The Masque of the Red Death
The Masque of the Red Death is one of Edgar Allen Poe’s most macabre tales - coming from an author who most often puts chills down your spine. In Poe’s imagination the Red Death swept through the towns and villages of Europe in a similar fashion to the Black Plague of the middle ages.
In the introduction the Red Death goes from town to town striking fear into the hearts of the people. In scene one, Prince Prospero and the Duchess invite the nobility to their secluded country estate, hoping that they can escape his clutches and avoid contagion. In the Poe story the gates are locked, allowing no one to enter or leave. The Prince has garnered six months of provisions for the nobility to ride out the plague in peace and comfort. At the end of the six months, to relieve their boredom, the Prince decides to throw an elaborate costume ball. He provides rich costumes and his finest food and wine, and a night of great revelry and debauchery takes place. This is where the ballet picks up the story.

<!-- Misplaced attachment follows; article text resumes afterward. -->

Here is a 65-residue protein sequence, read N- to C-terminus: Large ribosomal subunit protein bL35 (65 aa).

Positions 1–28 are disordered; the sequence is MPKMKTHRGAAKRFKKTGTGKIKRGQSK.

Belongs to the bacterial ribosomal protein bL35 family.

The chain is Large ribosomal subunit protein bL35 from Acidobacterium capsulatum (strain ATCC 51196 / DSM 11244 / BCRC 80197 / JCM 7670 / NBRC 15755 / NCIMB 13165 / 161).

Throughout the evening the orchestra plays, and the guests rove from room to room of the palace, dancing for each other while the clock marks the hour from six to midnight. And as they dance they catch glimpses of a mysterious figure dressed as the Red Death whom they believe to be one of their own playing a practical joke on them. In the end the Prince is very angry and orders the nobility to capture and unmask him. But by then it is too late. His contagion has been released – they unmask the Red Death and they all die.